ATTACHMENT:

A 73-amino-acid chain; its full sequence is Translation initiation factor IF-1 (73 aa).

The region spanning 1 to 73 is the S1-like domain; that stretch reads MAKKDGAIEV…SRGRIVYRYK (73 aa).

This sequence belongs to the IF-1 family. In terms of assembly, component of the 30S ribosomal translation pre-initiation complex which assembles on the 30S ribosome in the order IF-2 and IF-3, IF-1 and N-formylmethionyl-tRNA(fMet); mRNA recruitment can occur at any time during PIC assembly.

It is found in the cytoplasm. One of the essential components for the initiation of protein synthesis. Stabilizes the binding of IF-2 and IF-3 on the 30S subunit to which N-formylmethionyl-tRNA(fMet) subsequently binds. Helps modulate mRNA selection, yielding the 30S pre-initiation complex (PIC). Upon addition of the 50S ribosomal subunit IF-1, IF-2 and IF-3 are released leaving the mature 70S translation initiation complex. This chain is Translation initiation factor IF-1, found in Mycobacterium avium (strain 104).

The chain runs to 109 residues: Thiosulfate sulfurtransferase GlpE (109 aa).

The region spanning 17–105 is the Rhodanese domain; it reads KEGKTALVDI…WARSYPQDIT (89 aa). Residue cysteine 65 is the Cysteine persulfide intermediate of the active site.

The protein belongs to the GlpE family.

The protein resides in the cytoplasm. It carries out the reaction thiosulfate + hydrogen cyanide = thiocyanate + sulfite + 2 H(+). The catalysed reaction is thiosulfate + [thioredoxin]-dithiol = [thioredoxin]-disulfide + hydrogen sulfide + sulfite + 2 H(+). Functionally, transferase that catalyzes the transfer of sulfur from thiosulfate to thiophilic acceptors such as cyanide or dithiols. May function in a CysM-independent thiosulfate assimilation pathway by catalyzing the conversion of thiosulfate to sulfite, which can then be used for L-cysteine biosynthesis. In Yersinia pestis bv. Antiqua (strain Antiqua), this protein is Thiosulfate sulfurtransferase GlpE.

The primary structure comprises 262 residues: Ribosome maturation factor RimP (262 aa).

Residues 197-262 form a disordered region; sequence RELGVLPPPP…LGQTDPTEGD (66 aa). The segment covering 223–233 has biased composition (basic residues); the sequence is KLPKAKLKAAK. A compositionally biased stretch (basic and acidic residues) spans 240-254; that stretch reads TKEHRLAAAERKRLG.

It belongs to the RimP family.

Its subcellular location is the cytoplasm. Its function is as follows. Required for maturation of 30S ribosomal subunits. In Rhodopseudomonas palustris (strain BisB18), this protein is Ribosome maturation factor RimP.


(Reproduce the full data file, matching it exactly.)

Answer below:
A 73-amino-acid chain; its full sequence is Translation initiation factor IF-1 (73 aa).

The region spanning 1 to 73 is the S1-like domain; that stretch reads MAKKDGAIEV…SRGRIVYRYK (73 aa).

This sequence belongs to the IF-1 family. In terms of assembly, component of the 30S ribosomal translation pre-initiation complex which assembles on the 30S ribosome in the order IF-2 and IF-3, IF-1 and N-formylmethionyl-tRNA(fMet); mRNA recruitment can occur at any time during PIC assembly.

It is found in the cytoplasm. One of the essential components for the initiation of protein synthesis. Stabilizes the binding of IF-2 and IF-3 on the 30S subunit to which N-formylmethionyl-tRNA(fMet) subsequently binds. Helps modulate mRNA selection, yielding the 30S pre-initiation complex (PIC). Upon addition of the 50S ribosomal subunit IF-1, IF-2 and IF-3 are released leaving the mature 70S translation initiation complex. This chain is Translation initiation factor IF-1, found in Mycobacterium avium (strain 104).

The chain runs to 109 residues: Thiosulfate sulfurtransferase GlpE (109 aa).

The region spanning 17–105 is the Rhodanese domain; it reads KEGKTALVDI…WARSYPQDIT (89 aa). Residue cysteine 65 is the Cysteine persulfide intermediate of the active site.

The protein belongs to the GlpE family.

The protein resides in the cytoplasm. It carries out the reaction thiosulfate + hydrogen cyanide = thiocyanate + sulfite + 2 H(+). The catalysed reaction is thiosulfate + [thioredoxin]-dithiol = [thioredoxin]-disulfide + hydrogen sulfide + sulfite + 2 H(+). Functionally, transferase that catalyzes the transfer of sulfur from thiosulfate to thiophilic acceptors such as cyanide or dithiols. May function in a CysM-independent thiosulfate assimilation pathway by catalyzing the conversion of thiosulfate to sulfite, which can then be used for L-cysteine biosynthesis. In Yersinia pestis bv. Antiqua (strain Antiqua), this protein is Thiosulfate sulfurtransferase GlpE.

The primary structure comprises 262 residues: Ribosome maturation factor RimP (262 aa).

Residues 197-262 form a disordered region; sequence RELGVLPPPP…LGQTDPTEGD (66 aa). The segment covering 223–233 has biased composition (basic residues); the sequence is KLPKAKLKAAK. A compositionally biased stretch (basic and acidic residues) spans 240-254; that stretch reads TKEHRLAAAERKRLG.

It belongs to the RimP family.

Its subcellular location is the cytoplasm. Its function is as follows. Required for maturation of 30S ribosomal subunits. In Rhodopseudomonas palustris (strain BisB18), this protein is Ribosome maturation factor RimP.